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Global energy demand to increase 35 percent: ExxonMobil

Dec. 13, 2013 at 1:26 PM   |   Comments

IRVING, Texas, Dec. 13 (UPI) -- Global energy demand is on course to be about 35 percent higher in 2040 than it was in 2010, ExxonMobil says in its annual long-term energy forecast.

China and India together will account for half of the projected growth in global energy demand, the report released Thursday noted.

"Understanding global energy trends is absolutely critical for effective energy policy," ExxonMobil chairman Rex W. Tillerson said in a statement. "The world depends on safe, reliable and affordable energy development to support economic growth and our modern way of life."

ExxonMobil expects natural gas will become the world's second most-used fuel on an energy-equivalent basis after oil around 2025 and expects natural gas consumption to rise 65 percent by 2040.

Although some countries scaled back their nuclear expansion plans in the aftermath of Japan's 2011 Fukushima nuclear plant disaster, nuclear energy "will see solid growth," led by the Asia-Pacific region, where nuclear output is projected to increase from 3 percent of total energy in 2010 to nearly 9 percent by 2040, the report says.

ExxonMobil said about 65 percent of the world's recoverable crude and condensate resource will have yet to be produced by 2040.

"With production rising and demand falling, North America is expected to shift from a significant crude oil importer to a fairly balanced position by 2030," the report states.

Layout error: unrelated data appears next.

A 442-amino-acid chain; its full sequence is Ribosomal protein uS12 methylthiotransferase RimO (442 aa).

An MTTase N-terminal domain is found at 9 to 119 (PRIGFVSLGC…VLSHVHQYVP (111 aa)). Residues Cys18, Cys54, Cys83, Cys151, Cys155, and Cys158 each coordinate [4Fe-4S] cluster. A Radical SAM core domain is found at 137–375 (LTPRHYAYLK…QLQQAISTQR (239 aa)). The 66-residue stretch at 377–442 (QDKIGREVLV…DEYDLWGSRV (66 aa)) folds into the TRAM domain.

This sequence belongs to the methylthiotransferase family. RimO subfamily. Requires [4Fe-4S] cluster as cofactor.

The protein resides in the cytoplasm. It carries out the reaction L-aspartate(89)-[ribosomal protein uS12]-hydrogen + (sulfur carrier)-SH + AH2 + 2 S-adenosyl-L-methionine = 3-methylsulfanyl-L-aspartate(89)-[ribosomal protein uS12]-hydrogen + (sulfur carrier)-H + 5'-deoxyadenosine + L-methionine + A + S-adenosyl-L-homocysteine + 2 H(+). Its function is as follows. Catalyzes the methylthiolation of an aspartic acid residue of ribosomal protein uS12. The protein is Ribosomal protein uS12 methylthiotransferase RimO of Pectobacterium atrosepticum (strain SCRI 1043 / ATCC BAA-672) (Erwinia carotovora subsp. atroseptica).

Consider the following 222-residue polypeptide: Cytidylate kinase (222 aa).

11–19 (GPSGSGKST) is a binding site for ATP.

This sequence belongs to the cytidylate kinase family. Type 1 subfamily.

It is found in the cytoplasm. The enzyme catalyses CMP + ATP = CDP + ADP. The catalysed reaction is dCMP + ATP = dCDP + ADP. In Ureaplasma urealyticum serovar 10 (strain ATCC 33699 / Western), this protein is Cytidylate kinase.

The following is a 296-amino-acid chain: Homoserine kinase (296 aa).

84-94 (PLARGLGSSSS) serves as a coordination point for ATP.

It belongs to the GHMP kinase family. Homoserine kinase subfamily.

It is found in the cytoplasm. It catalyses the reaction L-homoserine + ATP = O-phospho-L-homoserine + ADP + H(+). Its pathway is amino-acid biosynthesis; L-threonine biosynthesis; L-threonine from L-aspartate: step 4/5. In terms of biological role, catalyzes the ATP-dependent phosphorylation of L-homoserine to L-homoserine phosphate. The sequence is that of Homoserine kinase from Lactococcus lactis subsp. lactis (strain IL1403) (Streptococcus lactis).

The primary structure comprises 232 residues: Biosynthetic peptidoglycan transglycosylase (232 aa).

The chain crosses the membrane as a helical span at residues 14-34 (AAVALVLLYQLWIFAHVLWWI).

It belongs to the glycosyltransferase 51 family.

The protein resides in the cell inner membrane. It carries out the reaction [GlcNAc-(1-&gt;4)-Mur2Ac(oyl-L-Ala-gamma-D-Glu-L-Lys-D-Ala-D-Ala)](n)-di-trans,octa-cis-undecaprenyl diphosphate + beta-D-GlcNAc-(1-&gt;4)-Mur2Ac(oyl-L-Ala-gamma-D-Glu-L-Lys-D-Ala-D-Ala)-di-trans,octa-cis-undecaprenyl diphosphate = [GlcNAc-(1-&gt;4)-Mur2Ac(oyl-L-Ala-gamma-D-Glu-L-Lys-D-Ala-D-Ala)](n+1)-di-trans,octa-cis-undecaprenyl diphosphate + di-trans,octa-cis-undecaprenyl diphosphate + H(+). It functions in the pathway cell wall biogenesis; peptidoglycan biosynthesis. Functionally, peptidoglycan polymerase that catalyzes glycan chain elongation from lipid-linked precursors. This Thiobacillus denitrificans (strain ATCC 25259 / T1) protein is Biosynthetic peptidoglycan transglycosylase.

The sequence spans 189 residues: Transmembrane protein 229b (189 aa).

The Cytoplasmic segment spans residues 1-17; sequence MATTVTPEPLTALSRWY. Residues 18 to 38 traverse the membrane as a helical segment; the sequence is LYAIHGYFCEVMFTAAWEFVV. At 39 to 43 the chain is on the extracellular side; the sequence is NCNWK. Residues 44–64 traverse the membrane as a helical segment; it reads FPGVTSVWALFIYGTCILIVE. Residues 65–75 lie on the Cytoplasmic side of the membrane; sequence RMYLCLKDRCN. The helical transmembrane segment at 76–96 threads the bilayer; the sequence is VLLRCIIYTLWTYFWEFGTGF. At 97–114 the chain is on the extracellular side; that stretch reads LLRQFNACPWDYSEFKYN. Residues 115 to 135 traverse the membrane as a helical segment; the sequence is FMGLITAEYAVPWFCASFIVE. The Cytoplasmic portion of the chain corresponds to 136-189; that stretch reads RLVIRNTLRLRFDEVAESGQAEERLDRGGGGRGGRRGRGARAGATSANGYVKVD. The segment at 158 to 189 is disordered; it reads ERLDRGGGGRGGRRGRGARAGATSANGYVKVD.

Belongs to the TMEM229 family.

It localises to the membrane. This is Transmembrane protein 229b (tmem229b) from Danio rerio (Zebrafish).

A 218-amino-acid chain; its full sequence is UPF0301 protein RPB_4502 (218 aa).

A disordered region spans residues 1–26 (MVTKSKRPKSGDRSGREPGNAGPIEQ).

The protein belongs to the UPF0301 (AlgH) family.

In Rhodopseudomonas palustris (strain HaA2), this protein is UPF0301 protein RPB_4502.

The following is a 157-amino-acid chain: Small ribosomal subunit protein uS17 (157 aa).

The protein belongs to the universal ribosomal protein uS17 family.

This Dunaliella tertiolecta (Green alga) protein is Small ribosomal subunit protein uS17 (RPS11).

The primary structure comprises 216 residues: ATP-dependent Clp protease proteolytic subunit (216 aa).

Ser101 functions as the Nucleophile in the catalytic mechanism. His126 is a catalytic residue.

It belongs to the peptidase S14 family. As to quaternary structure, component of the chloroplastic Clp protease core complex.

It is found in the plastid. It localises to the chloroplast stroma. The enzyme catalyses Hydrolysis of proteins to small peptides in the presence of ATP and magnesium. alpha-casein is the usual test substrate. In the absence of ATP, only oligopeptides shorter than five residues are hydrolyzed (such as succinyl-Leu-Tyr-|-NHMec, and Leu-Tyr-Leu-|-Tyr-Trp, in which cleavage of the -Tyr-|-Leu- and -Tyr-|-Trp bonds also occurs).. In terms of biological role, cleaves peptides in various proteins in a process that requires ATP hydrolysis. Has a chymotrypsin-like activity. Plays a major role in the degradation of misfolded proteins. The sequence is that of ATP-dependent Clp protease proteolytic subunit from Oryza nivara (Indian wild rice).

In Latin America, the development of Venezuelan oil sands, Brazilian deepwater and Brazilian biofuels is projected to almost double production from the region through 2040, the company said.

The reports said market forces and emerging policies will continue to have an impact on energy-related carbon dioxide emissions.

"In most OECD nations, we assume an implied cost of CO2 emissions that will reach about $80 per ton in 2040," the report states.

Ken Cohen, ExxonMobil's vice president of public and government affairs, noted the company's projected carbon cost is not an endorsement of a carbon tax but instead is a pragmatic recognition of the global regulatory environment.

"We assume a whole array of [regulations] are going to be put into effect," Cohen was quoted as saying by the Houston Chronicle. "It is not saying we anticipate an explicit carbon tax."

As for transportation, ExxonMobil says the number of cars on the road worldwide is expected to approximately double by 2040 and that hybrid cars will account for about half of global new-car sales by that time.

In the commercial transportation sector, the increase in energy demand "is likely to be partially offset by significant improvements to fuel efficiency," the report said.

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